A few months ago I came across a post where a black man was thanking his wife for her strength. He posted a picture of his wife, tired and laying with their children. As he was thanking her, he also spoke on how he “tested” her strength with his behavior. He spoke on how he was immature, cheating, and disrespectful to her. Testing to see if she was “strong enough” for him. He concluded by saying that after all of his antics was over, he came to the realization that she wouldn’t fold. He stated that he realized her strength all along, and discovered a newfound appreciation for her. After she was broken down by him and his childish behavior, she persistently tolerated him and endured. She consistently forgave him. She still remained strong for both him and their children. While many would probably see this as an act of transparency and courage for a man admit to his own destructive behavior; what I saw was a pathology exposed in male behavior I have encountered many times myself.

I remember asking myself after I read his post: What made him question her strength in the first place? What gave him the authority to even test her strength via abusive and destructive behavior? What would of happened if she didn’t tolerate his behavior? What would be the judgement? I had to ask myself, do many men feel the same that exhibits similar abusive, disrespectful, and cheating behavior? Is a black woman’s strength only measured through her tolerance of such abusive behavior from a man? Is empathy to her pain not enough for a man to change his own behavior? Is the honor to exhibit a healthy character not enough for him to just be…… good? Could he have found the strength to change his own behavior without enacting pain on another? What if he never drew this conclusion? Would his behavior persist? Especially towards a woman he claims to love? Is this even Love?

I can recall my own experiences with physical and emotional abuse from the men I loved. Often the response to such abuse from others would be, “well at least it made you stronger and wiser?”. I have to ask myself, “Was I not ALREADY strong?”. Who determines one’s strength? To experience life as a black girl, I have already been tested throughout my childhood. Life lessons have also taught me. Even those not involving a man. Many black girls have experienced much trauma, loss, and abuse. Prior to even becoming an adult, and surely before even becoming lover. Prior to dating any man, I was already strong, determined, and self-sufficient. My experiences in my childhood, the lessons I learned from my mother, and others around me taught me many lessons. I was prepared as a young woman to face the challenges of Life. To play the cards life has dealt me. Why would a man feel he needs to further test my strength? Or the strength of any black woman? Who gave him the authority? Would the same be said if I exhibited the same behavior to test the strength of a man? Would he continuously endure or fold? Would he even stay?

Growing up a black girl… I knew at a young age, I had to be braver. I had to be more resilient. I had to be wiser. I had to be stronger. I had to be more determined. I had to be more ambitious….. just to win. After every lesson from my failed relationships, I had to find ways to build myself up. I was continuously broken down and disappointed. Many times I had to do this on my own. Interesting how the man I spoke of, had a woman to stick around. I often found myself alone, broken, and wounded. Could a man be just as strong for me? Experience taught me otherwise: “A man has always wanted to lay me down, but he never wanted to pick me up.”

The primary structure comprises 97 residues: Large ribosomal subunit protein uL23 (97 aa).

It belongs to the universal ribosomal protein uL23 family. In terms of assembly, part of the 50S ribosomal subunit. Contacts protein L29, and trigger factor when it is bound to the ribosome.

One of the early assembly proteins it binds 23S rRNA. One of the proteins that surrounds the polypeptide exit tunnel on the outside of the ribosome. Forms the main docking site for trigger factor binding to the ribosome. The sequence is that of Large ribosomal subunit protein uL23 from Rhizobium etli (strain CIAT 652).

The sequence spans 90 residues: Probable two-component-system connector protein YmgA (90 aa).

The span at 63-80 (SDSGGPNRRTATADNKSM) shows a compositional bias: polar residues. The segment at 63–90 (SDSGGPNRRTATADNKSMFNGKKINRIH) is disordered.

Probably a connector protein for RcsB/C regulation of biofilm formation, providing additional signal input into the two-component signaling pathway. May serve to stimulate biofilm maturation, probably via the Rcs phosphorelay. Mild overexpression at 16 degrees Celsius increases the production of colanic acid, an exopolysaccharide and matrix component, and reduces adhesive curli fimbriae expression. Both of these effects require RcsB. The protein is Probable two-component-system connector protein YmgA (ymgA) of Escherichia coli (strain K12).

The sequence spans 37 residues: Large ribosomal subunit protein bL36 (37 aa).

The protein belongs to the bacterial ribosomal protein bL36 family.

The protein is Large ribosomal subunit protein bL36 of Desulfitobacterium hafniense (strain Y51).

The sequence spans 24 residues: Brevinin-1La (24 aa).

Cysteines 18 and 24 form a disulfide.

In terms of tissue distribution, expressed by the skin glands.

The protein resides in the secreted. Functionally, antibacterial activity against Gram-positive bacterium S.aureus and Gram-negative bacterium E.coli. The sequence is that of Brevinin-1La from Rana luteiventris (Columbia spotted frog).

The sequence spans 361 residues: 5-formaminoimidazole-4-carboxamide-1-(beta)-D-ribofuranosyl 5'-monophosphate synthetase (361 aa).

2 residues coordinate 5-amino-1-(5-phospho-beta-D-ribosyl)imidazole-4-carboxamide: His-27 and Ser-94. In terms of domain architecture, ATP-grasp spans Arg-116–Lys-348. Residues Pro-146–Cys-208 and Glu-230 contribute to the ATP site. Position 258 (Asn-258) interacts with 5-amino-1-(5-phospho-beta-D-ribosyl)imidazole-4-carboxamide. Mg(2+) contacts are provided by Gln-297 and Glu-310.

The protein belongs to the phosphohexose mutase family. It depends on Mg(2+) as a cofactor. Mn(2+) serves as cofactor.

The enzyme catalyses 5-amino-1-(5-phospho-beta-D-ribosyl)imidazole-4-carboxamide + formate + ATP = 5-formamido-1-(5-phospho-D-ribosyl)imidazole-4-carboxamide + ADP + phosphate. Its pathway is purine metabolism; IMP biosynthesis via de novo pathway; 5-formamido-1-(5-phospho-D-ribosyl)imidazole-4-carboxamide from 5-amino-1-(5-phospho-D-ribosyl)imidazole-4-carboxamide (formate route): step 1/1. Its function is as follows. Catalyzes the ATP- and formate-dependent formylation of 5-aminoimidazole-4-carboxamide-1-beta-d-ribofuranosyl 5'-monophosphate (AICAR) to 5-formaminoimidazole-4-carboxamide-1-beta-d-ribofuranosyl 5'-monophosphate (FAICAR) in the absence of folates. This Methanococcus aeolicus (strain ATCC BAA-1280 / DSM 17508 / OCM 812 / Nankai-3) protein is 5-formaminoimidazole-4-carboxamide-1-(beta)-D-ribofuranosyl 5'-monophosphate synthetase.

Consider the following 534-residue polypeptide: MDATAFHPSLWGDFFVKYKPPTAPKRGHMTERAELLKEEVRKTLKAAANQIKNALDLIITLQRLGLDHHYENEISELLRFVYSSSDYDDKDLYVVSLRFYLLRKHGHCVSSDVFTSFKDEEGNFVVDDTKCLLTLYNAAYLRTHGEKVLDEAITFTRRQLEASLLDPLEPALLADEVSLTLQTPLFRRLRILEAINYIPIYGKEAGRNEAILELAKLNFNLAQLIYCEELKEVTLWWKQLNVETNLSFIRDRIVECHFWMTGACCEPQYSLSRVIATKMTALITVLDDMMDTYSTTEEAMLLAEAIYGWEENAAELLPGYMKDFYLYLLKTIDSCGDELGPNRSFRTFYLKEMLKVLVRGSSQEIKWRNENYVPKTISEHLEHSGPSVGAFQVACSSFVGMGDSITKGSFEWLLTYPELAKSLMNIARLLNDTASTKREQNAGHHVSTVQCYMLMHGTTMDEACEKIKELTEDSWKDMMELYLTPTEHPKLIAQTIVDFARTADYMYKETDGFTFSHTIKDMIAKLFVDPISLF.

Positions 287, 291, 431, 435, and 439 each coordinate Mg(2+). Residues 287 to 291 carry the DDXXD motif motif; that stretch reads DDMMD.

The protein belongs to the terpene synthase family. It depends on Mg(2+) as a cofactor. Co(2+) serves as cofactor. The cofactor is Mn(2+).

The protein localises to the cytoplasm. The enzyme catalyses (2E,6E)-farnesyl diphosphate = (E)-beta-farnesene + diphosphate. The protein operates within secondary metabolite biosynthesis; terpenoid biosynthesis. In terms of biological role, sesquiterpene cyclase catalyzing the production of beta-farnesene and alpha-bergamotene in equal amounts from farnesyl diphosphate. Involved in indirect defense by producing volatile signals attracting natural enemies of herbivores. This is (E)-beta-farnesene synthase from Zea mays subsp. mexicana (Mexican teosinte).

– Eartha Kitt

Perhaps the man who thanked his wife could be honest, if he had the courage. His wife is possibly STRONGER than him. Was his behavior a justified test? Or possible resentment? Possibly envy or intimidation? Was it an excuse for why he didn’t have the courage…. to just change on his own? What is most obvious to me is: he mistreated her, simply because HE CHOSE TO. The same reason we do anything in Life. We make choices.

I remember last year, I thanked an ex-lover for the lessons I learned from my heart break. I remember he excused his behavior towards me. “Tanisha, I was broken”, he told me. Did he know when I met him, my heart was already broken? Yet, I still loved him. I still gave him what he desired. I didn’t want to break him. Because I knew what it felt to be broken. Was I weak? Was I foolish? Was I stronger than him? Sometimes it takes more courage to Love, while broken. Look at me now. I’m still here. Am I not already strong, or just STRONGER?

There’s a saying: “what doesn’t kill you, makes you stronger”. I can recount the many times I thought death was the only option to the pain I was enduring. The many times I thought giving up was the only way for me to avoid the battles that I faced. But I never gave up. I never gave in. I remained brave. I remained optimistic. I remained courageous. I remained strong. For me. What I learned is….. everything that once tried to kill me, only made me STRONGER. Not because I needed to be tested. But because I always believed in my own strength.

Artist Unknown.

© Tanisha R. Coleman and Visions Of A Black Herstorian, LLC 2018. Unauthorized use and/or duplication of this material without express and written permission from this site’s author and/or owner is strictly prohibited. Excerpts and links may be used, provided that full and clear credit is given to Tanisha R. Coleman and Visions Of A Black Herstorian, LLC with appropriate and specific direction to the original content.

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